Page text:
Physiological Impact of the N95 Filtering Facepiece Respirator on Healthcare Workers

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Abstract:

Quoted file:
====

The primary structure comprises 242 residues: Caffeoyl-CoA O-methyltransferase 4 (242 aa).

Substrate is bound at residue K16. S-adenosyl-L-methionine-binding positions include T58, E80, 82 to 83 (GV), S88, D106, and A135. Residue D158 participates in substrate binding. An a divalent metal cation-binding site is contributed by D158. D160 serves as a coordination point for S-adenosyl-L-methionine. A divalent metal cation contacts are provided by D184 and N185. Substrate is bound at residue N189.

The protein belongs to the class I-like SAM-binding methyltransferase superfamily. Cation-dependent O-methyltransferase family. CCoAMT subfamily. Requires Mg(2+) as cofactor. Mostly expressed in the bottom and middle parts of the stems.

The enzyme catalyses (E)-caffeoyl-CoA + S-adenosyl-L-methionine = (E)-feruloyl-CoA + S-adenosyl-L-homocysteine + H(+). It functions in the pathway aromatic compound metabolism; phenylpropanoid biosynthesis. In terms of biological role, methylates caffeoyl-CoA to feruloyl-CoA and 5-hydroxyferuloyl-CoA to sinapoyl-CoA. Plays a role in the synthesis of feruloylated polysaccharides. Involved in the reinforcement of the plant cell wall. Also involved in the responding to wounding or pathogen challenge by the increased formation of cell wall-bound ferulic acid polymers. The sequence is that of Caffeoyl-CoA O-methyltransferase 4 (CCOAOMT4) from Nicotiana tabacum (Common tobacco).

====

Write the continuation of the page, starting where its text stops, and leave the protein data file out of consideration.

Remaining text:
OBJECTIVE: To assess the physiological impact of the N95 filtering facepiece respirator (FFR) on healthcare workers. METHODS: Ten healthcare workers each conducted multiple 1-hour treadmill walking sessions, at 1.7 miles/h, and at 2.5 miles/h, while wearing FFR with exhalation valve, FFR without exhalation valve, and without FFR (control session). We monitored heart rate, respiratory rate, tidal volume, minute volume, blood oxygen saturation, and transcutaneously measured PCO2. We also measured user comfort and exertion, FFR moisture retention, and the carbon dioxide and oxygen concentrations in the FFR's dead space. RESULTS: There were no significant differences between FFR and control in the physiological variables, exertion scores, or comfort scores. There was no significant difference in moisture retention between FFR with and without exhalation valve. Two subjects had peak PCO2 ≥ 50 mm Hg. The FFR with exhalation valve offered no benefit in physiological burden over the FFR without valve. The FFR dead-space oxygen and carbon dioxide levels did not meet the Occupational Safety and Health Administration's ambient workplace standards. CONCLUSIONS: In healthy healthcare workers, FFR did not impose any important physiological burden during 1 hour of use, at realistic clinical work rates, but the FFR dead-space carbon dioxide and oxygen levels were significantly above and below, respectively, the ambient workplace standards, and elevated PCO2 is a possibility. Exhalation valve did not significantly ameliorate the FFR's PCO2 impact.
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